The work of Japanese-Canadian designer Oki Sato - founder of Tokyo design studio Nendo - is something that frankly I rarely encounter. Aside from being ecologically friendly, beautiful, functional and infinitely well made, the mission behind his work is about revealing aha (!) moments in our mundane daily activities.
Take for instance his “farming-net” light pendants. Made from shaping, forming and heat-treating agricultural nets used to cover fruits and vegetables in the field to protect them from weather and pests, these lights float gently in the breeze … like Japanese paper lanterns.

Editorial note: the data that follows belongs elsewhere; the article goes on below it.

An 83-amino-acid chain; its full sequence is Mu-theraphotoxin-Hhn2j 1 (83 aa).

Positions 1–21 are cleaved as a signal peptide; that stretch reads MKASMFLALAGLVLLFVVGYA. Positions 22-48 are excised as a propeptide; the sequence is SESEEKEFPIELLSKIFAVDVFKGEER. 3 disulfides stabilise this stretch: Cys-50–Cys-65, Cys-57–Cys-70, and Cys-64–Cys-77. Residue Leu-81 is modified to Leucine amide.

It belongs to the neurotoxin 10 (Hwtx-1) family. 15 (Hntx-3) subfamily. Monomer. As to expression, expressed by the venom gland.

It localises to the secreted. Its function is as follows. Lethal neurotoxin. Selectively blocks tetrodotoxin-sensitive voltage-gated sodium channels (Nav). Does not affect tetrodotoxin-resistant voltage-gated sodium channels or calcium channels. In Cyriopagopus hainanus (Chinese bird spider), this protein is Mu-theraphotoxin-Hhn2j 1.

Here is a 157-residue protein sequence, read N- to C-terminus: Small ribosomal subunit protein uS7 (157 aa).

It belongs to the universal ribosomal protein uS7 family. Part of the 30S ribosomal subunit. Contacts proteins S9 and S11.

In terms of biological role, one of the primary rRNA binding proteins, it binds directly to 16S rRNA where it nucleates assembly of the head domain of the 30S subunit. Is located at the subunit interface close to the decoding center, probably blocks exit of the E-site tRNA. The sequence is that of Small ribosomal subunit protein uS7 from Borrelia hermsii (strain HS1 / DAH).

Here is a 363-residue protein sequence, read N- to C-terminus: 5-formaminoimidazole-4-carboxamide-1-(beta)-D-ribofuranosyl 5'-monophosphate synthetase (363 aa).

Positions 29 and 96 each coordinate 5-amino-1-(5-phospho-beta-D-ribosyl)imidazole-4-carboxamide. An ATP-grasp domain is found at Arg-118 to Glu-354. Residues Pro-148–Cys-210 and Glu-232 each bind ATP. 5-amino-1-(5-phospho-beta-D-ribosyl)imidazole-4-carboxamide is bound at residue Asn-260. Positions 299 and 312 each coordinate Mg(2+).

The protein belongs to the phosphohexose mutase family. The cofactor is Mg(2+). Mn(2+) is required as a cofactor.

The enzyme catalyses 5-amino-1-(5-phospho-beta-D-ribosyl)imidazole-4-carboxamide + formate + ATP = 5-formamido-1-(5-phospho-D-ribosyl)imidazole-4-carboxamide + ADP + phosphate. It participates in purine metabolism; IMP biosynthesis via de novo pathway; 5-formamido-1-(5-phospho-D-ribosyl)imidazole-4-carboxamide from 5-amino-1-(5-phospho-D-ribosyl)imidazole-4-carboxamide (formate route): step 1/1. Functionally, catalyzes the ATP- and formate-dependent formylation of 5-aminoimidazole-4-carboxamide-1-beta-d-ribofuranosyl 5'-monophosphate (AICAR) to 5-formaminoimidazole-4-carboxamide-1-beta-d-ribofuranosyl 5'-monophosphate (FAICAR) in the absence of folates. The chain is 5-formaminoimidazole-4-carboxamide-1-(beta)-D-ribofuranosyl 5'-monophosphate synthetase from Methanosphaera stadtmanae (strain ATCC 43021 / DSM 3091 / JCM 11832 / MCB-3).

They take visual space, but their lightness makes them poetic. And the aha (!) moment comes when you experience them in your space and realize what they’re made from. Something like this would unlikely come from our Western background, but in the East, with their heightened philosophical sense of human existence, it makes perfect sense. Thank you Nendo!
image credits: Nendo, Japan. photos: Hiroshi Iwasaki
PS: Thank you for stopping by and reading my feature today. I love what I do as an interior designer and art advisor, and it’s my hope that through these blog posts I’m enriching and heightening your aesthetic sensibility towards art, design and fabulous interiors in some way ~ Richard Rabel (a.k.a. the modern sybarite)